Skip to Content
Technical Articles

Introduction to Annotations & Vocabularies

Introduction

Annotations can be used to specify an individual fact about an element, such as whether it is read-only, or to define a common concept, such as a person or a book. Applied annotations consist of a term (the namespace-qualified name of the annotation being applied), a target (the model or instance element to which the term is applied), and a value. The value may be a static value, or an expression that may contain a path to one or more properties of an annotated entity. Annotation terms are defined in metadata and have a name and a type. A set of related terms in a common namespace comprises a Vocabulary.

 

What is Vocabularies?

Vocabularies provide the ability to annotate metadata as well as instance data, and define a powerful extensibility point for OData. Metadata annotations can be used to define additional characteristics or capabilities of a metadata element, such as a service, entity type, property, function, action or parameter. For example, a metadata annotation may define ranges of valid values for a property. Metadata annotations appear in $metadata. Instance annotations can be used to define additional information associated with a result, entity, property, or error; for example, whether a property is read-only for a instance.

Annotations are a powerful way of extending OData services. By annotating a service you add information that tells clients how to interpret the service and its data. This additional information can be purely static and descriptive, or it can be dynamic, i.e. a “formula” that allows clients to compute new data from the data provided by the service. And it can be provided by the service designer and embedded in the service’s metadata, or it can be provided by someone else as a separate web resource that references the annotated service.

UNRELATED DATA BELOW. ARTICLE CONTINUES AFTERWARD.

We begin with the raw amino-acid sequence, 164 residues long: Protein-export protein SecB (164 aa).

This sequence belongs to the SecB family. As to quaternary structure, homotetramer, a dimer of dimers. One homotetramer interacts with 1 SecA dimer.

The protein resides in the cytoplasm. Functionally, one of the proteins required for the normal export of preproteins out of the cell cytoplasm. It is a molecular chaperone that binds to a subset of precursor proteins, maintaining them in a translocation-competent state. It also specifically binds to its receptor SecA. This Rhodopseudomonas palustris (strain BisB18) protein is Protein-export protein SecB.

How to create annotations: In its simplest form you just tag parts of a service to tell clients how to interpret a piece of data. For example, the OData Core vocabulary defines a term IsLanguageDependent. Tagging a string-valued property with this term tells clients that the value they receive may depend on the Content-Language of the response they got. A more business-related use case is marking a numeric property as a monetary amount and linking the amount to its currency. With OData 2.0 we had to invent SAP-specific annotations to express business semantics. A typical example of an annotated metadata document would look like this:

 <Property Name=“OrderedQuantity” Type=“Edm.Int16” sap:unit=“OrderedUnit” />
<Property Name=“OrderedUnit” Type=“Edm.String” sap:semantics=“unit-of-measure” />
<Property Name=“Price” Type=“Edm.Decimal” Scale=“3” 
          sap:unit=“Currency” sap:precision=“DisplayScale” />
<Property Name=“DisplayScale” Type=“Edm.Byte” />
<Property Name=“Currency” Type=“Edm.String” MaxLength=“3”
          sap:semantics=“currency-code” sap:text=“CurrencyText” />
<Property Name=“CurrencyText” Type=“Edm.String” />

The drawback of using custom annotations was that non-SAP client libraries at best gracefully ignore these SAP annotations, but to consume these annotations we had to provide SAP-specific libraries or library extensions, reducing some of the benefit we get from using a standardized protocol.

Conclusion

All annotations are expressed as <Annotation> elements that name the term that is applied to a model element as well as the value for this term. Here the value is described by the Path attribute, meaning “follow this path in the current entity to find the value for the term”, i.e. the consumer now knows that the ISO currency for the amount in the Price property can be found in the Currency property next to the Price property etc.

In next blog a detailed explanation about the annotation property and it’s tags detailed overview.

 

References:

 

Few of my other blogs:-

 

Suggestions and questions are welcomed !!

 

Be the first to leave a comment
You must be Logged on to comment or reply to a post.